Preparing for your next steps may involve self-discovery, exploration, and skill development, but it will also involve putting together a strong resume or CV, learning how to write a cover letter, developing graduate school or fellowship applications, understanding the importance of networking, honing your interviewing skills, and developing a timeline for how you’ll achieve your goals.
Suggested Planning Timelines
Learning about who you are and how you want to make an impact is a great place to begin. Careers that combine your skills, interests, values, and personality are usually a great fit.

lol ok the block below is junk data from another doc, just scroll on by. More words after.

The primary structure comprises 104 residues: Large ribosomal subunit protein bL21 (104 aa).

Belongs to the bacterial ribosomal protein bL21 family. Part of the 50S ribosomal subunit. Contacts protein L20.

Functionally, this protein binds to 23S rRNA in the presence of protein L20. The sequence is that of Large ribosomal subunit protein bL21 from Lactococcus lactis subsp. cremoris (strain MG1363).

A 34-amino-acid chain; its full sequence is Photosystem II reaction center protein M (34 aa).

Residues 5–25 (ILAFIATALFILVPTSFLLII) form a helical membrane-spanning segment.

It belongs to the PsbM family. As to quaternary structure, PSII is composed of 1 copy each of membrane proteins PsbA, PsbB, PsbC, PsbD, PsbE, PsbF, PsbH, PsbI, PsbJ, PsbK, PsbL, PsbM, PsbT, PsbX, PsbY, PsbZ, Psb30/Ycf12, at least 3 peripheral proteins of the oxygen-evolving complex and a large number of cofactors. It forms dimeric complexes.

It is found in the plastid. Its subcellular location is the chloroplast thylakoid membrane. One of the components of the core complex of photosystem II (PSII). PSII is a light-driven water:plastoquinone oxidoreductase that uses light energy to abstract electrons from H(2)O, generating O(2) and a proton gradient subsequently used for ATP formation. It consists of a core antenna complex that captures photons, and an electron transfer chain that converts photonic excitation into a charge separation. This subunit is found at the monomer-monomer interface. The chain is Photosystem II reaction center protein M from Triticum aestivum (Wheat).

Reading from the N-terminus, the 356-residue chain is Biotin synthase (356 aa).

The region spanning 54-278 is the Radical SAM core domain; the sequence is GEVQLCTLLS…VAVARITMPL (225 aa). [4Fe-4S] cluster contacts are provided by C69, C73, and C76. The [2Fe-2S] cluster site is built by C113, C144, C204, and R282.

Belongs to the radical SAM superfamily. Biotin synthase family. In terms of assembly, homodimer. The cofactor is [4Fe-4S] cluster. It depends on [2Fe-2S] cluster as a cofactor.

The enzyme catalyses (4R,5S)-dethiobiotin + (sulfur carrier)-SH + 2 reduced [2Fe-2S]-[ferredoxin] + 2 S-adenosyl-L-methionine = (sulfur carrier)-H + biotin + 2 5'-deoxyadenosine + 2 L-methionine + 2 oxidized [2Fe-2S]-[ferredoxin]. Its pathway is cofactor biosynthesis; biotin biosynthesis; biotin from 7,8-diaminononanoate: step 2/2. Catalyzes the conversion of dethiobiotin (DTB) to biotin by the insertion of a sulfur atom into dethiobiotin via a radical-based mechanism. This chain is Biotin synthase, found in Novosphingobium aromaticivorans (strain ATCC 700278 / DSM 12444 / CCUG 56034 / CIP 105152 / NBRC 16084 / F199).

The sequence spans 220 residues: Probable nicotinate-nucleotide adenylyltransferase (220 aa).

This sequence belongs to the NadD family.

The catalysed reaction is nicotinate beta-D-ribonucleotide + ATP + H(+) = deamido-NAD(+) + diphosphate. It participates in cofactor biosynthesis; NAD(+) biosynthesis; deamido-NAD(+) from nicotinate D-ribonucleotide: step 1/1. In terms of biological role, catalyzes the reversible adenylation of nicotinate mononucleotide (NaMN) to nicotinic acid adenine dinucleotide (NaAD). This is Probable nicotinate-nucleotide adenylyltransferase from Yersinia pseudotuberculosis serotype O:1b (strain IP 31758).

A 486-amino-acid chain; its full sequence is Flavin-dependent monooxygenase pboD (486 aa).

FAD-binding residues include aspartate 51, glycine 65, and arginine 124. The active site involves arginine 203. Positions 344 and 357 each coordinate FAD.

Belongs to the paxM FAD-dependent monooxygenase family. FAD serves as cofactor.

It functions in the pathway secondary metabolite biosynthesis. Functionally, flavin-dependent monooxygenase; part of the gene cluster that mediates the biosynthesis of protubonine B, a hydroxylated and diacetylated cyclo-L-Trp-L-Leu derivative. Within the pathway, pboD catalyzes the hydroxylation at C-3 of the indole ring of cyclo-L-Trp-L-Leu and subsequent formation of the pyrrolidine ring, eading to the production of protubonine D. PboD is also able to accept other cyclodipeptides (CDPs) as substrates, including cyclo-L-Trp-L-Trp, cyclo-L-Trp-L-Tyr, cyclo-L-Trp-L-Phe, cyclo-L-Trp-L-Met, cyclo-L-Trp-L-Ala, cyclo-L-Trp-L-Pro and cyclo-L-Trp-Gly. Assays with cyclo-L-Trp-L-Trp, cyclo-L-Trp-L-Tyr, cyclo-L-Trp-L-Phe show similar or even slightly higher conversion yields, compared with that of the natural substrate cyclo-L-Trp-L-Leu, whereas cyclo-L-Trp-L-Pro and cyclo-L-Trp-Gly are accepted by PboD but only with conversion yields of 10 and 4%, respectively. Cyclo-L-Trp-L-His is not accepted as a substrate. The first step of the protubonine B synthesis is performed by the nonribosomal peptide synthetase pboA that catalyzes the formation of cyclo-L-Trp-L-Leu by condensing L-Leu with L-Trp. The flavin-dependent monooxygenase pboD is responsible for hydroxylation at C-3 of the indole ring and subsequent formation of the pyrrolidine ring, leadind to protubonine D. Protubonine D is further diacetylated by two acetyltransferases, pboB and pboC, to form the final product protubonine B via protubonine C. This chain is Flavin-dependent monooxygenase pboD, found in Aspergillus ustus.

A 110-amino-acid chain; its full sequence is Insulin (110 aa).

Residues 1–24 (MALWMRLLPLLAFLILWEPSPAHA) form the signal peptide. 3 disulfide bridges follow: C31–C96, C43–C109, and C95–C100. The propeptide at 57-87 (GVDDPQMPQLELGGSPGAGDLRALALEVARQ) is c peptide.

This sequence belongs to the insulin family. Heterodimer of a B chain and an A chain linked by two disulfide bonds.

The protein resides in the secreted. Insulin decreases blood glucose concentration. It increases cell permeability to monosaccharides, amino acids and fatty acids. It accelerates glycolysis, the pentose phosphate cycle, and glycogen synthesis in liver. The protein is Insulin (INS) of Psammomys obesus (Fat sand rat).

Ingredients for Making a Well-Informed Decision
Interests are those subjects, objects, topics, and issues that deeply engage you and pique your curiosity, defining what you like to do and how you prefer to do it. Skills are your strengths and abilities, and may reflect analytical, communication, organizational, technical, or creative capabilities. Personality reflects our preferences, and how we like to operate in the world based on our particular combination of preferences. Values reflect the things that are most important to us in both personal and work life, motivating us to do the work we enjoy.
- Start out by taking the online assessments available through MyPlan.
- Work with an OCS Next Steps Adviser to discuss your MyPlan results, identifying your skills, interests, and values.
- Attend a Figuring Out Your Next Steps or other career exploration program.